Another McLendon experience: the Top Pot Doughnut

“I’m here to speak with Chris McLendon,” I say to Santa’s look-a-like wife behind the counter.

“Take a right on 20 and follow it to the back of the store,” Mrs. Klaus directed. There was a twinkle in her eye, cherubic cheeks and a smile that was as pleasant as hot cocoa and whip cream.

When you go to McLendon’s, there’s comfort in being helped by “real” people— like you’ve just stepped into the best of another era, a time before customer service was a title.

15, 16, 17, 18 19 and aisle 20 take a right.

At the faux kitchens I recognized the guy from the paint department — the one who reminds me to stir in a teaspoon of pure vanilla into my paint before getting started as a way to avoid the wet paint smell.

“For little kid’s rooms to get rid of the smell . . . But it has to be pure vanilla,” he always advises with conviction. And I’m grateful for the tip: As a McLendon’s customer for more than 10 years, with four kids we’ve painted a lot of rooms.

But I wasn’t at McLendon’s to write about kitchens, paint or small-town customer service. Of course I appreciate it but giving top-notch customer service for 85 years isn’t necessarily news.

I was at McLendon’s because a sleek, sexy, futuristic vision had touched down in their parking lot like a shiny silver Phoenix.

The Airstream, a beacon of retro swag crowned with a silver doughnut and two words: Top Pot.

The Top Pot Doughnut is an experience and the maple old-fashioned my favorite: perfectly crunchified dough that sits majestically glazed like the snow-peaked Mount Rainier, with sumptuous frosting as if tapped from a Vermont maple.

These infamous glistening sirens have become famous. Bewitching Seahawk rookie Golden Tate into nabbing a few bars before the store opened. Or the tale of Howard Schultz after a one-week Top Pot binge and three dozen doughnuts that led to a multi-million dollar partnership. Even Obama had been wooed into sharing half a glazed old fashioned with Sen. Patty Murray. And now they’re available in Renton.

Top Pot owners Mark and Mike Kleback are former contractor brothers who have picker hearts and a love of retro-mod designers like Charles and Ray Eames.

So it’s no surprise the Klebeck brothers designed and built out the McLendon Airstream themselves. The success of Top Pot is a secret 1920s doughnut recipe and their signature vintage aesthetic of their cafes. So the Airstream was a perfect choice for Top Pot’s successful blending of “the old with the new.”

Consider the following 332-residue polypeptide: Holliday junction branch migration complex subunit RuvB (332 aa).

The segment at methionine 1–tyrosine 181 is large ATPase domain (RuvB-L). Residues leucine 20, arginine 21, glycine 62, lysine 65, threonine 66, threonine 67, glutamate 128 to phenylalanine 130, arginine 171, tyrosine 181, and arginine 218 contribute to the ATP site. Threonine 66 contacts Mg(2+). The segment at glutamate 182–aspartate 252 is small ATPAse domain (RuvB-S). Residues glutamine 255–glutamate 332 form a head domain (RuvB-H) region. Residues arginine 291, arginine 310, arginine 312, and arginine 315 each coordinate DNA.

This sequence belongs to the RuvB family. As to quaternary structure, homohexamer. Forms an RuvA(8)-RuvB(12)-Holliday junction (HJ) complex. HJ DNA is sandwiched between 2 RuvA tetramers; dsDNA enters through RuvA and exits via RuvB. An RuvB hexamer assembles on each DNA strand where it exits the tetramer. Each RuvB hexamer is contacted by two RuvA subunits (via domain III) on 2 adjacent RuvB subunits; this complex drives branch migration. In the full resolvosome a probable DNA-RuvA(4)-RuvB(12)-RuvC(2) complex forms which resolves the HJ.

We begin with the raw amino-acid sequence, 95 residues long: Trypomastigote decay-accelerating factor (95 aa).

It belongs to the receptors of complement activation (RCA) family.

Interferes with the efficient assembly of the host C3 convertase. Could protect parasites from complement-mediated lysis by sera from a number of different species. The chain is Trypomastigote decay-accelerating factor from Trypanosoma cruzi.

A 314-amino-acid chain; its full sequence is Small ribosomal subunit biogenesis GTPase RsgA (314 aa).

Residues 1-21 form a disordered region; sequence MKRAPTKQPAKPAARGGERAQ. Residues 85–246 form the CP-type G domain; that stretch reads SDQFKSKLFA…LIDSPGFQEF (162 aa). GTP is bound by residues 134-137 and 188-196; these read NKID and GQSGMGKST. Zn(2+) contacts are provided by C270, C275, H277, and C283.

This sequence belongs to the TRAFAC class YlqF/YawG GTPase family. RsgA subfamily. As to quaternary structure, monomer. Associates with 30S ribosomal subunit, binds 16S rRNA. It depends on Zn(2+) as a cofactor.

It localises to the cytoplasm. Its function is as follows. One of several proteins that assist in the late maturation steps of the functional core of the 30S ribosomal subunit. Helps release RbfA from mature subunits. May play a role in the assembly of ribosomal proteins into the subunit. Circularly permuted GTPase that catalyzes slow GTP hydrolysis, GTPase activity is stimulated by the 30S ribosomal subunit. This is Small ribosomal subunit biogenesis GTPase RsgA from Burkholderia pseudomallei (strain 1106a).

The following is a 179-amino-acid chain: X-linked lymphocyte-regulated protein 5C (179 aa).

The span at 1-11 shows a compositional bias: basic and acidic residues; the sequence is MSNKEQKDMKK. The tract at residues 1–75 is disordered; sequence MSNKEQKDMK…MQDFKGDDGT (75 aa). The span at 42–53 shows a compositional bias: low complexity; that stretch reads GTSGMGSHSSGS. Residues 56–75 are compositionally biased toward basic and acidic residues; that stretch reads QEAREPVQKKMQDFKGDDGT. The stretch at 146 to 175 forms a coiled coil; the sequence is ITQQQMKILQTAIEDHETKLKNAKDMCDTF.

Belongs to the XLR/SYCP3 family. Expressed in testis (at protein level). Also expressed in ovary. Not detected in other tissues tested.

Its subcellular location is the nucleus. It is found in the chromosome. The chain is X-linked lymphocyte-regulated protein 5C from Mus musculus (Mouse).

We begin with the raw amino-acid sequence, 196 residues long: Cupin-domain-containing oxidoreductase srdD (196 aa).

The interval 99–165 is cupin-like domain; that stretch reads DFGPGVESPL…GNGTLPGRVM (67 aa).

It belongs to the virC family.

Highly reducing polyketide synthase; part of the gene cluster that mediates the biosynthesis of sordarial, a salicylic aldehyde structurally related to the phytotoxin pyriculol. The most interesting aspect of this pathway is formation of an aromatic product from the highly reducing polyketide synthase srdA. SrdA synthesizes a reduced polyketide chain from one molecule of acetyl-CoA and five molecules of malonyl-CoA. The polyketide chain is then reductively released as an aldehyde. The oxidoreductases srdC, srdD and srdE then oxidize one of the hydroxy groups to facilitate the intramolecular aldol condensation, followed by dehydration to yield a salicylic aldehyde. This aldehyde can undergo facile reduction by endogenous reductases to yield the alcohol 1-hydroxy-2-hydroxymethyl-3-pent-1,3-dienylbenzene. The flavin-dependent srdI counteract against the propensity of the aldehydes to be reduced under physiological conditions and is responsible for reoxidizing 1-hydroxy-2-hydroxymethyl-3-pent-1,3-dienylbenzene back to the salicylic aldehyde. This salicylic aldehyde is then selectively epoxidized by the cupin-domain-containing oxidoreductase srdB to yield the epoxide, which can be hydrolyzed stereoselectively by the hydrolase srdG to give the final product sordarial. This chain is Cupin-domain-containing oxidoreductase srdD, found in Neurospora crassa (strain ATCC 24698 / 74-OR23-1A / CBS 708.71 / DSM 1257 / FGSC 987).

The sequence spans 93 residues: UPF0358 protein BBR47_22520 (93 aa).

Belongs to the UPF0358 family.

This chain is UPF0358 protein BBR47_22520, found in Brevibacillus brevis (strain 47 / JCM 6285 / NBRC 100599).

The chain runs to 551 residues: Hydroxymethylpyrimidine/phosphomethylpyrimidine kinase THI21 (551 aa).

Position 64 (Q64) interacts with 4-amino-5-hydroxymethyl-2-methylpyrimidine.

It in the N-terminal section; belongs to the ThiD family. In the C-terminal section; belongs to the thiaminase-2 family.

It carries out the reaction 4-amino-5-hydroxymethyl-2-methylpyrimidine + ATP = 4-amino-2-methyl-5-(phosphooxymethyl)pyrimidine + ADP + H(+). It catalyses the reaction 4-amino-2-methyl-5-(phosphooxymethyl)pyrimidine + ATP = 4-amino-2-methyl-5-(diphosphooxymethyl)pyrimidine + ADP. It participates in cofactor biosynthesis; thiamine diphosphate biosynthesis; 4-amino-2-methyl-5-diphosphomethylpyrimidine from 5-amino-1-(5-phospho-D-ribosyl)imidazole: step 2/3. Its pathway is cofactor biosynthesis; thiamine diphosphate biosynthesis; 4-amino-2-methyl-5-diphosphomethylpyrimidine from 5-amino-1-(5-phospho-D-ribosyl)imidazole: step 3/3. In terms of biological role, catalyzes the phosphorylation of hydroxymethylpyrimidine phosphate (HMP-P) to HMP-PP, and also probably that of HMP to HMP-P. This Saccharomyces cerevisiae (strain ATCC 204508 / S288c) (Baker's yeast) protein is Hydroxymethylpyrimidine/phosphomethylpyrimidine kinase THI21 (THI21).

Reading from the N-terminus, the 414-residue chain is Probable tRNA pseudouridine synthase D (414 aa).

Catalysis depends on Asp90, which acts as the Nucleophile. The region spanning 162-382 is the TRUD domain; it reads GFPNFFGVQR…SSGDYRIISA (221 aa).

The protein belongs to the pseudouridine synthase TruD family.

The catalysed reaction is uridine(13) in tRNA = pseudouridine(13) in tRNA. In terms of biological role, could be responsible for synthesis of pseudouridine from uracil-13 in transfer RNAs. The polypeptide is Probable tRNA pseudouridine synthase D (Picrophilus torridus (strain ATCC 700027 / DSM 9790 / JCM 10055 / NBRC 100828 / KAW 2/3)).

On a tour of the Top Pot flagship downtown store and bakery, I asked Mark how Top Pot came to Renton.

“McLendon Hardware contacted us and asked us to set up at their new food court. It’s a great Puget Sound company with a great history. We think it’s a great match for Top Pot.” Mark added, “You should really talk to Chris McLendon.”

I figured I was in the right spot at the McLendon back office when I saw a family picture behind the reception desk. The kind of picture commissioned by the Nordstrom or Boeing families — Northwest institutions of which McLendon’s surely qualifies.

Christopher McLendon strode toward me and he was younger than I expected. I asked him about the family lineage.

“I am the youngest member of the third generation in the business. There are three of us who are senior executives and decision makers of the company. The third generation has been running the business for the last 15 years or so. All total there are 22 family members throughout the business representing the third and fourth generations, ranging from the president all the way down to a part-time store helper.”

I asked Chris who had the idea to approach Top Pot.

“We completed a remodel to add food vendors. The family asked, ‘What would be cool?’ And Top Pot jumped to the top of the list. Something Northwest. So we went to their website, saw the Airstream and we were like “that’s it!”

“Judging by the lines, I guess Top Pot is a success here in Renton?” I asked.

“I get in at 6 a.m. and there’s a line of people,” Chris said with a smile. “We are definitely looking for more vendors. Three or four more with Northwest roots that offer something new, different and exciting.”

On my way out of McLendon’s I paused, watching a dead ringer for “Pop” McLendon feeding his time card into the machine. He was the same older gent who helped us with the supplies for our chicken coop and the verbal schematic.

The Top Pot Airstream was cool . . . but so was a family business that has been a fixture for 85 years and continues to thrive under a creative leadership with deep Renton roots.

“We are a unique type of business in this day and age, and a great place to work. We have a number of long-time employees on staff throughout the company, some from 25 to 40 plus years!” Chris explained.

I asked Chris about the family picture hanging above the reception desk.

“My father and his siblings taken 12 years ago by Renton photographer Bruce Hudson at my dad’s 70th birthday party. They are the second generation of the business that took over running it from my grandfather. Ted McLendon (my father), brothers Pat, Jan and Bob McLendon, and sisters Wanda Kauffman and Dorothy Thompson.”

McLendon’s like Top Pot is a successful blend of the old and new.

If you know of people or places in Renton that surprise, delight and inspire the community, drop me a line at carolyn@pippimamma.com. Also follow Carolyn on her blog, www.pippimamma.com.

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